Visually, and perhaps as a sign of our times, this movie looks as though it has all been refracted through Instagram – it looks filtered, with high colour/high contrast, which may or may not appeal to you, but you can say that it has a distinctive appearance which certainly does no harm to the overall effect of the film. The locations are superb, and the cinematography makes the most of them – moving from intense claustrophobia to wide-open spaces, with our lead character, Lily, giving a strong performance which underpins the changes in scene nicely. As a Deaf protagonist, she plays the part well, and not once in my opinion does this film descend into tokenism on that account. It’s actually used very touchingly: through Lily’s perspective, we are given an idea of how silent her world is, and how gently proactive she has to be with the children she teaches in order to remind them that she has to see their lips in order to undertand them. When you contrast that with her excitement when she can actually hear her sister during the séance, and how quickly that descends into fright when she can hear…something else, I think that adds a great deal to the film overall. Ultimately, Lily’s deafness allows for an interesting consideration of what a haunting might ‘feel’ like for someone without hearing. If you are used to hearing absolutely nothing, then surely even mundane sounds could be alarming, if they returned suddenly?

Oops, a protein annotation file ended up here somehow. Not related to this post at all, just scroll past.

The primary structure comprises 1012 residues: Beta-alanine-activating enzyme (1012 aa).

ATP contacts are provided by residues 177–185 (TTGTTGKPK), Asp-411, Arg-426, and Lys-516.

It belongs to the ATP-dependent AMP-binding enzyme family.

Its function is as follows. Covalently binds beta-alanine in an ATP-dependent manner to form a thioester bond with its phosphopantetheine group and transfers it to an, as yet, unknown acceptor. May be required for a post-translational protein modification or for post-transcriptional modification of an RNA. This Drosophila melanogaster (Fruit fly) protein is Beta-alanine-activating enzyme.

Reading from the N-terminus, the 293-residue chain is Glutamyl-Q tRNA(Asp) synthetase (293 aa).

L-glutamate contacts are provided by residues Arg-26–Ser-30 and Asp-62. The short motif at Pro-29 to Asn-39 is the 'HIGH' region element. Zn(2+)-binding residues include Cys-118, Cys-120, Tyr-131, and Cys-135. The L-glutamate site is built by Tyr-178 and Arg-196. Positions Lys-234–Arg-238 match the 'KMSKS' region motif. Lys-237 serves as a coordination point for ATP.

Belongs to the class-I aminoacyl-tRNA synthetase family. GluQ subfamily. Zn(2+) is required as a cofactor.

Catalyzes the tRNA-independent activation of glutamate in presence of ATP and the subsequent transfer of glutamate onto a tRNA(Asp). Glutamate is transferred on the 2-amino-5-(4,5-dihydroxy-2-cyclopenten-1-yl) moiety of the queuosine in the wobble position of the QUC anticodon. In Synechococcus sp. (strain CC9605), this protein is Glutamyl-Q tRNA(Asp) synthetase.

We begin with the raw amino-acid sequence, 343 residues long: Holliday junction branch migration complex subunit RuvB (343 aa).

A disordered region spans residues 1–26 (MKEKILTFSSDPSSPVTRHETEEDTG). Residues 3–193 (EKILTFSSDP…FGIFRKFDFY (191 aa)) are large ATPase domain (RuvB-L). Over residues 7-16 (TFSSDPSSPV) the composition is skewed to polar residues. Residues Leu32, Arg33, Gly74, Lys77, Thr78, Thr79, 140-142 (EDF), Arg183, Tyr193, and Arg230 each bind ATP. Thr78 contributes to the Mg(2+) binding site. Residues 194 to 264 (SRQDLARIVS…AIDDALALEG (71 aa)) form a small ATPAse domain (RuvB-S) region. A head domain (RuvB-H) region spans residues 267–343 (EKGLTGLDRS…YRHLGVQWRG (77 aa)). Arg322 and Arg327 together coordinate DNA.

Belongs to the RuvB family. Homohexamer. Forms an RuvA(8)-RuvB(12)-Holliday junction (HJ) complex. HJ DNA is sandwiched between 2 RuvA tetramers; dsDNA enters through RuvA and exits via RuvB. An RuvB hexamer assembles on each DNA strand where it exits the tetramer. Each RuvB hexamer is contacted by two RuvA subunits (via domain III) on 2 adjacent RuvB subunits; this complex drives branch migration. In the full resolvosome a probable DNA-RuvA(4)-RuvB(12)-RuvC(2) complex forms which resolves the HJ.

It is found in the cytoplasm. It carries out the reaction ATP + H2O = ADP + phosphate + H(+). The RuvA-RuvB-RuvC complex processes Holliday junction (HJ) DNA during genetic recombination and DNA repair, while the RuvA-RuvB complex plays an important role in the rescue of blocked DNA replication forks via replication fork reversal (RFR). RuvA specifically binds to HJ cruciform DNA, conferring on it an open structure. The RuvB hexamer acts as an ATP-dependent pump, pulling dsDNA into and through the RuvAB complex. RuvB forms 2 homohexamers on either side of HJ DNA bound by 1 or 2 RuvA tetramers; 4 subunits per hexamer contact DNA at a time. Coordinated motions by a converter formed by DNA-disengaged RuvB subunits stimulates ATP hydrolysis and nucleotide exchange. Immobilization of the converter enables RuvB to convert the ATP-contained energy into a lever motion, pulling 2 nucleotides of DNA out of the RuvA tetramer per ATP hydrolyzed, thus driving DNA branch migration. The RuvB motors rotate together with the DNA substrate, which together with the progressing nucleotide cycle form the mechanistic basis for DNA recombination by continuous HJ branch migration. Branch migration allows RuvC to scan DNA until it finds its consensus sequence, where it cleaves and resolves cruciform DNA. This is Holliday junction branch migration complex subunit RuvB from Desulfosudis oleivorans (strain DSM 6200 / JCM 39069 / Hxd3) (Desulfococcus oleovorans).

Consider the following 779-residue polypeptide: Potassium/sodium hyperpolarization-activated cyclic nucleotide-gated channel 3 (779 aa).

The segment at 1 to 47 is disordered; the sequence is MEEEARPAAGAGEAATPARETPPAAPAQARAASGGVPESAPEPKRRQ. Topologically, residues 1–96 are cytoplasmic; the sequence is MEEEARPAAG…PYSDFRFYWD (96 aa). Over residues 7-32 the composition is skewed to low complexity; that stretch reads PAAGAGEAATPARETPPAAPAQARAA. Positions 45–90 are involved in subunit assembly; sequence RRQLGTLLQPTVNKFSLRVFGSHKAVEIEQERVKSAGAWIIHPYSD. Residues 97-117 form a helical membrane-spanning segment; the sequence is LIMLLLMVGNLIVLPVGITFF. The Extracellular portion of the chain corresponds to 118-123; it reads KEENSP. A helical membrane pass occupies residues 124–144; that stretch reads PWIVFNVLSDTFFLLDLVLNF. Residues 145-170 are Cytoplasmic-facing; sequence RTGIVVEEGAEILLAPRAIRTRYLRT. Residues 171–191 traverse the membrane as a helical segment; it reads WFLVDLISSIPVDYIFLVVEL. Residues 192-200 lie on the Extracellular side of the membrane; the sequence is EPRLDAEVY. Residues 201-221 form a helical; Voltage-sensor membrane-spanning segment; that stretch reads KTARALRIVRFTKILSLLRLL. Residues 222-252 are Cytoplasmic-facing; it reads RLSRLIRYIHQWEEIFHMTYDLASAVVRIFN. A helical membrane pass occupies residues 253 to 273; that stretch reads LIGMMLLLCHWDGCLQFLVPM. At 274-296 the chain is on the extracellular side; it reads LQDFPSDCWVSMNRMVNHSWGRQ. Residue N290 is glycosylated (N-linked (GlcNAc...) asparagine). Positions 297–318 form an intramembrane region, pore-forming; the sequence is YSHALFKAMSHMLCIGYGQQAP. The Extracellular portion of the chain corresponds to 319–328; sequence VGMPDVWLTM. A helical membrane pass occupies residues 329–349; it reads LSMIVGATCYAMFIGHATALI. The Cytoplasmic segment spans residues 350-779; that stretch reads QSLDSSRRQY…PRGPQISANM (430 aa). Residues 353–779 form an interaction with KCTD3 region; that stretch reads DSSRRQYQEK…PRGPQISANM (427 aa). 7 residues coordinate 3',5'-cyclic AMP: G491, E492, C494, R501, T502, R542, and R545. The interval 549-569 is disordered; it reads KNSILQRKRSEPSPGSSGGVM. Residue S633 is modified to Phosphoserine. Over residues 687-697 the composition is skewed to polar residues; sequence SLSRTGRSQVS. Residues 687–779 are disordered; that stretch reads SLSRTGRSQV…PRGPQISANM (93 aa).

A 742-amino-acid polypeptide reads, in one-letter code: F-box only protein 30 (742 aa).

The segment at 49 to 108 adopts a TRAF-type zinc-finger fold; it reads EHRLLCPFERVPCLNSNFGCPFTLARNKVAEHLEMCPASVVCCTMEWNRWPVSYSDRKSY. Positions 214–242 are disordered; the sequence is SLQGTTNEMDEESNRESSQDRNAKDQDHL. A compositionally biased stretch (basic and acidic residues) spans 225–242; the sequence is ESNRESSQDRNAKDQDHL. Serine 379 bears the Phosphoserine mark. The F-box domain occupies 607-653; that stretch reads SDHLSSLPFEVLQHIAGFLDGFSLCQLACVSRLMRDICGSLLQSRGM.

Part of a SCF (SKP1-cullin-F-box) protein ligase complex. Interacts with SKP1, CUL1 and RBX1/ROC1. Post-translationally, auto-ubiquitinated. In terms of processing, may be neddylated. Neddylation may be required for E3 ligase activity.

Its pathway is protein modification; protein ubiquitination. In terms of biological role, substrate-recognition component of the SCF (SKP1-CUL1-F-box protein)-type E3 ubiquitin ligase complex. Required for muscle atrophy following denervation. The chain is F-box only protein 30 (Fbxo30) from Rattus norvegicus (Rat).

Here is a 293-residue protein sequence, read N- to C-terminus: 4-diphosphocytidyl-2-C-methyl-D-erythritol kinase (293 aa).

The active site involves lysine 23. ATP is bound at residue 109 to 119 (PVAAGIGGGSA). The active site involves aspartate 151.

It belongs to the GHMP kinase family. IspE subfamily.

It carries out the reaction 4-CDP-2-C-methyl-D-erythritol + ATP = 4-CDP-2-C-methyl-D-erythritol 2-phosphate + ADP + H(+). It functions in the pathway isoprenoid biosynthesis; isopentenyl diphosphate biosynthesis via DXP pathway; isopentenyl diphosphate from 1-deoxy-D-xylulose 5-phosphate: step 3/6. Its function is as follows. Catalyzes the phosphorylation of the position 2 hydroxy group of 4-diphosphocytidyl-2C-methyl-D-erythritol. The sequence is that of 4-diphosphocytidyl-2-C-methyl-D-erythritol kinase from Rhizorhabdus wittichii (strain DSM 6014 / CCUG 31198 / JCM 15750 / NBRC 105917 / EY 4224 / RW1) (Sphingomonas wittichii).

My only major gripes with this movie are perhaps petty, brought into sharper relief by the sensitive handling of something like the main character’s deafness: surely, having constructed that so believably, writers Bruce Wood & Scott Poiley could have thought again about the professional boundaries which a teacher would be expected to respect? I had a similar issue with Lucky McKee’s recent film The Woman (2011) on a similar level, and perhaps this is a US vs. UK discrepancy, but would a teacher wear such revealing clothes, or indeed start a sexual relationship with a current pupil’s father? I understand, films sell better with beautiful women in hotpants, but wear something like that to your job in a school in the UK and certainly get involved with a parent and you would in all likelihood get fired – an odd complaint, perhaps, in a review of a film which contains both a crazed killer and a crazed spectre, but sometimes thin excuses for nudity and sex really feel thin, which is a shame, because in other ways the relationship between Lily and Mike (Kevin Alejandro) is intriguing; he doesn’t turn out to be a knight in shining armour who inevitably puts Lily first, for instance.

However, gripes aside, this was a nicely-paced and very watchable modern horror which never felt boring to me. Good ghostly horror is still often overlooked in favour of more gory cinema, so it was good to see a film which strove to integrate supernatural scares with something altogether much more earthly.